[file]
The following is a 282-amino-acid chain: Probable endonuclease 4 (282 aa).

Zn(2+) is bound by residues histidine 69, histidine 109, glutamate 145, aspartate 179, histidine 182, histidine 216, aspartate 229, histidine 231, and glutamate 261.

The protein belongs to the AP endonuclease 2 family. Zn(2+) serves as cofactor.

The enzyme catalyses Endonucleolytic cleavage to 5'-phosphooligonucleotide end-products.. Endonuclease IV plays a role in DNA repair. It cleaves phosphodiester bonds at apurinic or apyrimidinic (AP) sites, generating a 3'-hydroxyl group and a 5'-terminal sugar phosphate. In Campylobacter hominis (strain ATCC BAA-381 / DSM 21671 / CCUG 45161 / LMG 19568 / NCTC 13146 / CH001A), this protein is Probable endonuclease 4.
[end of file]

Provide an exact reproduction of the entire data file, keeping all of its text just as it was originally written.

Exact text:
The following is a 282-amino-acid chain: Probable endonuclease 4 (282 aa).

Zn(2+) is bound by residues histidine 69, histidine 109, glutamate 145, aspartate 179, histidine 182, histidine 216, aspartate 229, histidine 231, and glutamate 261.

The protein belongs to the AP endonuclease 2 family. Zn(2+) serves as cofactor.

The enzyme catalyses Endonucleolytic cleavage to 5'-phosphooligonucleotide end-products.. Endonuclease IV plays a role in DNA repair. It cleaves phosphodiester bonds at apurinic or apyrimidinic (AP) sites, generating a 3'-hydroxyl group and a 5'-terminal sugar phosphate. In Campylobacter hominis (strain ATCC BAA-381 / DSM 21671 / CCUG 45161 / LMG 19568 / NCTC 13146 / CH001A), this protein is Probable endonuclease 4.